By Anh Ta
Last Friday, Jan. 16, French, German, Japanese and Russian speakers of Lawrence embarked on an exciting language immersion weekend at Björklunden. Over the course of two days, Lawrentians participated in various learning and bonding activities with their respective language groups while enjoying a scenic, snow-covered Björklunden.
As soon as the students arrived, pledges to speak only the designated language were handed out, along with name tags identifying each student with the language they are learning. Excitement and anxiety were palpable; exclusively using a foreign language for two days was a fun but challenging task.
“It challenges you to use your language in a realistic setting and you are forced not to speak English,” sophomore and French speaker Cathryn Wood remarked. “[This] makes you think and experience what it would be like to live in a non-English speaking country.”
Apart from conversational topics, students were encouraged to put both their language and critical reasoning skills to use through a series of film and current affairs discussions. For the French language group, they explored the complexity of the immigration issues in France through the movie “Le Harve” and delved into the discourse of the recent Charlie Hebdo shooting and related events.
For many foreign language learners, verbal communication capability comes after reading and writing competency. With a great emphasis on verbal communication and expression of the languages, the immersion trip aided many in this most difficult area.This opportunity allowed them to focus on their speaking and listening skills and boosted their confidence.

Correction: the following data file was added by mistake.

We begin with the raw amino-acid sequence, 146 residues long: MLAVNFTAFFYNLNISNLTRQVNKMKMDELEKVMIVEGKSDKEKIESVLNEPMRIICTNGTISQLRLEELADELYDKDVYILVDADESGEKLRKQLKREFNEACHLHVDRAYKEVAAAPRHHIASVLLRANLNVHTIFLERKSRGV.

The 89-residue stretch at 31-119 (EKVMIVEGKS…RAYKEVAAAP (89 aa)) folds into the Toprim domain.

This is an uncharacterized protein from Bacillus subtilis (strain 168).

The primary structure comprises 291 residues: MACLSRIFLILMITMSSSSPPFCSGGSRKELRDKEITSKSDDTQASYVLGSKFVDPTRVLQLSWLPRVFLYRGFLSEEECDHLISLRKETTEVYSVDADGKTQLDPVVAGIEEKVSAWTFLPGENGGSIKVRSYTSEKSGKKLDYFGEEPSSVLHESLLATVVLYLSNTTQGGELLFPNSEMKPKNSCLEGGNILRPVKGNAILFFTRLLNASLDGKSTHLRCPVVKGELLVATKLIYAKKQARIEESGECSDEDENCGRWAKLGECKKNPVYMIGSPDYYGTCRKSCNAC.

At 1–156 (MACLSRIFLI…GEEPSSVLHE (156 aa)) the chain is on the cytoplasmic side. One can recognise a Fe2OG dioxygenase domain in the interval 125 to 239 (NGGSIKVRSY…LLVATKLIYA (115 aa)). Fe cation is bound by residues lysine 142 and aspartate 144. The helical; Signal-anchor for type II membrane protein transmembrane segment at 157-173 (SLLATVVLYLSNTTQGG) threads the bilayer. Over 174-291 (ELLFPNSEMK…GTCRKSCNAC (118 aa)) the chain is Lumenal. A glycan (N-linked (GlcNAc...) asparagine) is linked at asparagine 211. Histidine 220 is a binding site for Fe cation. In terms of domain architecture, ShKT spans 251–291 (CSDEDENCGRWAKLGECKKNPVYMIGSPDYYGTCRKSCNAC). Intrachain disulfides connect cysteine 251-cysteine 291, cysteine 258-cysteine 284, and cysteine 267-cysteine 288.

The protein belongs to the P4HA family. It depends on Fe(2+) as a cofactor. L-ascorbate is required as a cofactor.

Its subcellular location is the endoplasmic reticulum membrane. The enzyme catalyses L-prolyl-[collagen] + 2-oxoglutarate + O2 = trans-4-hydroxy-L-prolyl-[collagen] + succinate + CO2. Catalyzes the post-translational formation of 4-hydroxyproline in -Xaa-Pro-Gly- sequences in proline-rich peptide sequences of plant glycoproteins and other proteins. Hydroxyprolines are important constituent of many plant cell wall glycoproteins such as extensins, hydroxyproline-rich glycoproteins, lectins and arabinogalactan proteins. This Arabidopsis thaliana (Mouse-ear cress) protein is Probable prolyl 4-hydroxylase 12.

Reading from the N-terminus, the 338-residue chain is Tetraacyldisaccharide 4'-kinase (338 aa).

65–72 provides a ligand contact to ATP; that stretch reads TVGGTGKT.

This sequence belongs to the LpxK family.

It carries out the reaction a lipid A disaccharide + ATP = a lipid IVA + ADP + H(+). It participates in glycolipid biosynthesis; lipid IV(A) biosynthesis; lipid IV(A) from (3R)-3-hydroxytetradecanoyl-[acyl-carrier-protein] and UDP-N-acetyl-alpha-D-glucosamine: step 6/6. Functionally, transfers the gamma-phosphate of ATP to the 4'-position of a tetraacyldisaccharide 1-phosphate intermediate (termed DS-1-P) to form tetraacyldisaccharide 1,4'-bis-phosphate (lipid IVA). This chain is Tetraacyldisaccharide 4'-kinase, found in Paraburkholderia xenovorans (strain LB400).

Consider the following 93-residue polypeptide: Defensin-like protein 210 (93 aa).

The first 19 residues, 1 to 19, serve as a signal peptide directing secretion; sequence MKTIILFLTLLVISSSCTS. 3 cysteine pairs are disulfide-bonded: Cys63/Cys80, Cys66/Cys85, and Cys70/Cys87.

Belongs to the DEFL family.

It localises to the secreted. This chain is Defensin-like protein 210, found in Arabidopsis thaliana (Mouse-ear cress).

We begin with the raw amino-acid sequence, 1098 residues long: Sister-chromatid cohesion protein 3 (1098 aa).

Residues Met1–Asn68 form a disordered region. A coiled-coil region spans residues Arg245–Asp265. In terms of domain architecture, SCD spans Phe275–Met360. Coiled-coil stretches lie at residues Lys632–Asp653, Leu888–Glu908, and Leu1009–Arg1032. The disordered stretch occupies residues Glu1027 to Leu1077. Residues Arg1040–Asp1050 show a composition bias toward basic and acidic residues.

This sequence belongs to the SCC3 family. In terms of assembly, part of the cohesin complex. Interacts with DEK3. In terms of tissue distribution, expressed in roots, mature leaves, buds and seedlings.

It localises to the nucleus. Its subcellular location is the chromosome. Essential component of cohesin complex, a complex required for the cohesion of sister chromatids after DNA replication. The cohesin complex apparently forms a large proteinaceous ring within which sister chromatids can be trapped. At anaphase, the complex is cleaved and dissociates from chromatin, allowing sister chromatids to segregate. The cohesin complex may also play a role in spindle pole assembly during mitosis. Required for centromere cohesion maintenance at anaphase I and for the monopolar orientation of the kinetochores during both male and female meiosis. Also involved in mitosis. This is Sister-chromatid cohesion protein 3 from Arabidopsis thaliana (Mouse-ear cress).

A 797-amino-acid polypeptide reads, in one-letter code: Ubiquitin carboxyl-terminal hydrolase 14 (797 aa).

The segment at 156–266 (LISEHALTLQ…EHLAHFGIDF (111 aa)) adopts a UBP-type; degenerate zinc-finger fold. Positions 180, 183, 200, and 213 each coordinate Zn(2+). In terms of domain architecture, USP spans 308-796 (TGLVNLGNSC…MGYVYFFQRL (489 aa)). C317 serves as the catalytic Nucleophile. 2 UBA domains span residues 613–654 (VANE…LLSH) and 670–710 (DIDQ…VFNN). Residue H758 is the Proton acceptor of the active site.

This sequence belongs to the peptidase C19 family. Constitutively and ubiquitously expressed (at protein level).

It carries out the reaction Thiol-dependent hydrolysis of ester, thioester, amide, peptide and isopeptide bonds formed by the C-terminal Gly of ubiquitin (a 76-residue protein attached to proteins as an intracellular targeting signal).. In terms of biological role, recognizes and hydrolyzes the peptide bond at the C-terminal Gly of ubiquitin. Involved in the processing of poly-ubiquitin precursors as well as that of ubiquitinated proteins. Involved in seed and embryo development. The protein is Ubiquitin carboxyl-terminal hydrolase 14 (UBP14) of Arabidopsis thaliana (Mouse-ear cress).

Other than scheduled activities, students also had the free time to roam around and enjoy the snow-covered trails into the woods while bonding with one another through conversations, building a snowman Totoro or walking on the frozen shores of Lake Michigan.
To many participants, the chance to get to know other students studying the same language is crucial and exciting.
“It is really cool getting to know other people in the program because I think there has not been any opportunity to meet with other French speakers at Lawrence,” said sophomore and French major Torrey Smith.
Sharing the same sentiment, sophomore and Russian major Daisy Forrester appreciated being able to help first-year Russian learners who might be overwhelmed by their participation in the immersion weekend.
“It is nice to get to know the first-years better and help them if they have any questions,” said Forrester. “Also, we can let them know that if they are having a difficult time [learning Russian], we also had bad times, so it is not so scary.”
The lack of communication in English, a common language, does not hinder the different groups from exploring one another’s cultures. The international party on Saturday night allowed glimpses into all four cultures through each group’s performances of skits, dances and songs.
“[It] was awesome because you got a taste of what other cultures are like, which is especially important today with globalization,” Smith commented.
Overall, the language immersion weekend is a unique Lawrence experience. Students gain not only language skills, but also new confidence, cultural appreciation and new friendships.